a line valve; a block; and any similar device used to
block or isolate energy. Push buttons, selector switches
and other control circuit type devices are not energy
Energy source. Any source of electrical, mechanical,
hydraulic, pneumatic, chemical, thermal, or other energy.
Hot tap. A procedure used in the repair, maintenance
and services activities which involves welding on a
piece of equipment (pipelines, vessels or tanks) under
pressure, in order to install connections or appurtenances.
it is commonly used to replace or add sections of pipeline
without the interruption of service for air, gas, water,
steam, and petrochemical distribution systems.
Lockout. The placement of a lockout device on an energy
isolating device, in accordance with an established
procedure, ensuring that the energy isolating device
and the equipment being controlled cannot be operated
until the lockout device is removed.
Lockout device. A device that utilizes a positive means
such as a lock, either key or combination type, to hold
an energy isolating device in the safe position and
prevent the energizing of a machine or equipment. Included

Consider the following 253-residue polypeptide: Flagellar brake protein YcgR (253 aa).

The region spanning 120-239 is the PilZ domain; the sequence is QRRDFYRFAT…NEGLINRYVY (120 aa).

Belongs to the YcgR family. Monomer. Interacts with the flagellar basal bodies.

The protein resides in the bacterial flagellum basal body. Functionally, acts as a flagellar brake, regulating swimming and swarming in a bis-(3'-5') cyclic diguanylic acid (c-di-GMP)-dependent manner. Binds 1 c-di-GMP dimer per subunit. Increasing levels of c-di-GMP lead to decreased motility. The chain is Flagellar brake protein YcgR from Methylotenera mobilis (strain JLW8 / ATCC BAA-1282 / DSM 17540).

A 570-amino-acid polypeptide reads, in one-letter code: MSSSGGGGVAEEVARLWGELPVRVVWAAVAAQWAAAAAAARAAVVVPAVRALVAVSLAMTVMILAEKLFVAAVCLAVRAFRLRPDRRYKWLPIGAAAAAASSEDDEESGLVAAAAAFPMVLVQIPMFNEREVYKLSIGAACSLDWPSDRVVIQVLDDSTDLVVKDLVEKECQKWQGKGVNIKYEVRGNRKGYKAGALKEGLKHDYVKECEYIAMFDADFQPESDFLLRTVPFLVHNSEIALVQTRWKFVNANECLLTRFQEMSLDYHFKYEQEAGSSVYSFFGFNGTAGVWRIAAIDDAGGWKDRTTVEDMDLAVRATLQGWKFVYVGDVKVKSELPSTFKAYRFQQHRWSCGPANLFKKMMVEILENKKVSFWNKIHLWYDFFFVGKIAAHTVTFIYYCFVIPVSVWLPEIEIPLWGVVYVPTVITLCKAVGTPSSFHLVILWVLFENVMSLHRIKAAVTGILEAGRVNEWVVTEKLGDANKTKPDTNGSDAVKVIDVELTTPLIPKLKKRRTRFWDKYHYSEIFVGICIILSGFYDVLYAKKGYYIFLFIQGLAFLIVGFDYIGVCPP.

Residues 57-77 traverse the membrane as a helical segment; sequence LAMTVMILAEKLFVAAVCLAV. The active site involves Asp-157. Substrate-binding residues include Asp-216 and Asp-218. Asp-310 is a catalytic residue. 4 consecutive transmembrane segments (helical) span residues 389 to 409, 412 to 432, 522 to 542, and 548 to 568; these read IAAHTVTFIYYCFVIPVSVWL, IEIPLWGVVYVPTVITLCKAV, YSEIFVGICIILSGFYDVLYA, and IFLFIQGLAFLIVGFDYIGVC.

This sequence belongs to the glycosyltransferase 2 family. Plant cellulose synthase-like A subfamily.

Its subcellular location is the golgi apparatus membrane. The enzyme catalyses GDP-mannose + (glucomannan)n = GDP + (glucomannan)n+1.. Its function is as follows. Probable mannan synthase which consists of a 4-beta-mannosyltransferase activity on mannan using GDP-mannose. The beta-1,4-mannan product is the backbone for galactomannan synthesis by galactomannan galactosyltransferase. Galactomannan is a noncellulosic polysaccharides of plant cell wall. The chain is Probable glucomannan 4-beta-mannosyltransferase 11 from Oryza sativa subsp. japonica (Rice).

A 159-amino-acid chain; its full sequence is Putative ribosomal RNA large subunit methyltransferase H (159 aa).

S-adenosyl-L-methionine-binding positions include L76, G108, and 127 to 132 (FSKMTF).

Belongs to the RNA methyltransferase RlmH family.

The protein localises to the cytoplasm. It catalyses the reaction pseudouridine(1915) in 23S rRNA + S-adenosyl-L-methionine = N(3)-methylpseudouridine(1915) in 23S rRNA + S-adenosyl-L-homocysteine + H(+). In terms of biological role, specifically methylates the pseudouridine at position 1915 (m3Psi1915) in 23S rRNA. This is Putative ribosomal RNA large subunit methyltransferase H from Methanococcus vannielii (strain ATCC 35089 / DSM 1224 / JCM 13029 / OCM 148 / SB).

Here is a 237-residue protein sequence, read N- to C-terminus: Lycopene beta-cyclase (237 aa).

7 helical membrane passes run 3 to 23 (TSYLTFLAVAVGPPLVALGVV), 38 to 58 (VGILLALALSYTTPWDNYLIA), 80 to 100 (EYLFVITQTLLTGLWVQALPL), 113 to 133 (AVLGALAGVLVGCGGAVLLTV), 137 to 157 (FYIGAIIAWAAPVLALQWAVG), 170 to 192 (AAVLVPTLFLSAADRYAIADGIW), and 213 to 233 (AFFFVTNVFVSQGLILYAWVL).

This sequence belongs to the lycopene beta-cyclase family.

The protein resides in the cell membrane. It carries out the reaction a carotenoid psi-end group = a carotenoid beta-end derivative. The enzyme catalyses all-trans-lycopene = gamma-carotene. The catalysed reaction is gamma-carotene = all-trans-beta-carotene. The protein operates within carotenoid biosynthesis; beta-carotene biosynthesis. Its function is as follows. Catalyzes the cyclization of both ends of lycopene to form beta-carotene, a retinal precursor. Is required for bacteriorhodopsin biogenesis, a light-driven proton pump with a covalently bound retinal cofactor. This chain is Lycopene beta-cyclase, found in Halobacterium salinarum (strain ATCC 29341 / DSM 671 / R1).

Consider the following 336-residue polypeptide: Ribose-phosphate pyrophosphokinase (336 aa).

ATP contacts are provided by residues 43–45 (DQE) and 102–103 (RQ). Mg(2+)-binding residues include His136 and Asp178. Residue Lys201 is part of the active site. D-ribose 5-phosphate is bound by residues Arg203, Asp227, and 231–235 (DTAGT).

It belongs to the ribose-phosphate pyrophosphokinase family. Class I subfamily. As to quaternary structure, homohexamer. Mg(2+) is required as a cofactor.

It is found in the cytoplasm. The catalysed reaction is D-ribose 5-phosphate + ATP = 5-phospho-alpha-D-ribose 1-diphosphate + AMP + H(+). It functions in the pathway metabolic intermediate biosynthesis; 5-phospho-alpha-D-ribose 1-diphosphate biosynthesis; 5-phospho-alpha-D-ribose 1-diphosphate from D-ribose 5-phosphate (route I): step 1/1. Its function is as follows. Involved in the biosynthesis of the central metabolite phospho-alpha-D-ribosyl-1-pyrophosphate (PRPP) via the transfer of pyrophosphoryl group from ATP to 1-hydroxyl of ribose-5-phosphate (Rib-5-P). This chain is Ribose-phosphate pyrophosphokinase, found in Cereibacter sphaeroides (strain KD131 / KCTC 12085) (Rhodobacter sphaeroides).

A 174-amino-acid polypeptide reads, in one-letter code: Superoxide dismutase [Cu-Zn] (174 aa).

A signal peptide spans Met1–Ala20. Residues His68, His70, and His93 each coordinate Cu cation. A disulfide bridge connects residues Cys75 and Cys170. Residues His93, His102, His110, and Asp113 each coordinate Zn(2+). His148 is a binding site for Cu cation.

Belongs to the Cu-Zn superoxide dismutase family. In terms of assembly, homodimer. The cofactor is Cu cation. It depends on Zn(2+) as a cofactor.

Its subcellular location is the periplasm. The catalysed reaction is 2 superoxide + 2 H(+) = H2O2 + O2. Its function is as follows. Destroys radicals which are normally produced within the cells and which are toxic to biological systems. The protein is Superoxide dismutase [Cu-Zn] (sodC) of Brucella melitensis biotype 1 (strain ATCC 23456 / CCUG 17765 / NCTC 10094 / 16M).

are blank flanges and bolted slip blinds.
Normal production operations. The utilization of a machine
or equipment to perform its intended production function.
Servicing and/or maintenance. Workplace activities such
as constructing, installing, setting up, adjusting,
inspecting, modifying, and maintaining and/or servicing
machines or equipment. These activities include lubrication,
cleaning or unjamming of machines or equipment and making
adjustments or tool changes, where the employee may
be exposed to the unexpected energization or startup
of the equipment or release of hazardous energy.
Setting up. Any work performed to prepare a machine
or equipment to perform its normal production operation.
Tagout. The placement of a tagout device on an energy
isolating device, in accordance with an established
procedure, to indicate that the energy isolating device
and the equipment being controlled may not be operated
until the tagout device is removed.
Tagout device. A prominent warning device, such as a
tag and a means of attachment, which can be securely
fastened to an energy isolating device in accordance
with an established procedure, to indicate that the
energy isolating device and the equipment being controlled